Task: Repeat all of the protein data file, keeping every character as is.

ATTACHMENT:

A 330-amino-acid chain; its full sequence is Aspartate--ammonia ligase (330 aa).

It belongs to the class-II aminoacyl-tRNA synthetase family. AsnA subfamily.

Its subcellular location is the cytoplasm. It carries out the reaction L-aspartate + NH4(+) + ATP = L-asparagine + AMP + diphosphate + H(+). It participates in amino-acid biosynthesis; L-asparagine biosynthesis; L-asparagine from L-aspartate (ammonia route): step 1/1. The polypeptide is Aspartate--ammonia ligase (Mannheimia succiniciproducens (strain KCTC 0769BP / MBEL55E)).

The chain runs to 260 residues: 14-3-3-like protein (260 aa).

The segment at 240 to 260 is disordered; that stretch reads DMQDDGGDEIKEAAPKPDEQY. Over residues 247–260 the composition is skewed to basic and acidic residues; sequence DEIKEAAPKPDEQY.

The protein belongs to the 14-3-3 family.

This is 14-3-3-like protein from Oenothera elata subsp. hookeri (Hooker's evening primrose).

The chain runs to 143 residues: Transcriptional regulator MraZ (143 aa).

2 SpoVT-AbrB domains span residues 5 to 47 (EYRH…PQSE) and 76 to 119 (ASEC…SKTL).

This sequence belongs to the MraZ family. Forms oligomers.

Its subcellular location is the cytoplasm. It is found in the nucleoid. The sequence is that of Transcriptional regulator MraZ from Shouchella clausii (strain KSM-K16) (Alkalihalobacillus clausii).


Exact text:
A 330-amino-acid chain; its full sequence is Aspartate--ammonia ligase (330 aa).

It belongs to the class-II aminoacyl-tRNA synthetase family. AsnA subfamily.

Its subcellular location is the cytoplasm. It carries out the reaction L-aspartate + NH4(+) + ATP = L-asparagine + AMP + diphosphate + H(+). It participates in amino-acid biosynthesis; L-asparagine biosynthesis; L-asparagine from L-aspartate (ammonia route): step 1/1. The polypeptide is Aspartate--ammonia ligase (Mannheimia succiniciproducens (strain KCTC 0769BP / MBEL55E)).

The chain runs to 260 residues: 14-3-3-like protein (260 aa).

The segment at 240 to 260 is disordered; that stretch reads DMQDDGGDEIKEAAPKPDEQY. Over residues 247–260 the composition is skewed to basic and acidic residues; sequence DEIKEAAPKPDEQY.

The protein belongs to the 14-3-3 family.

This is 14-3-3-like protein from Oenothera elata subsp. hookeri (Hooker's evening primrose).

The chain runs to 143 residues: Transcriptional regulator MraZ (143 aa).

2 SpoVT-AbrB domains span residues 5 to 47 (EYRH…PQSE) and 76 to 119 (ASEC…SKTL).

This sequence belongs to the MraZ family. Forms oligomers.

Its subcellular location is the cytoplasm. It is found in the nucleoid. The sequence is that of Transcriptional regulator MraZ from Shouchella clausii (strain KSM-K16) (Alkalihalobacillus clausii).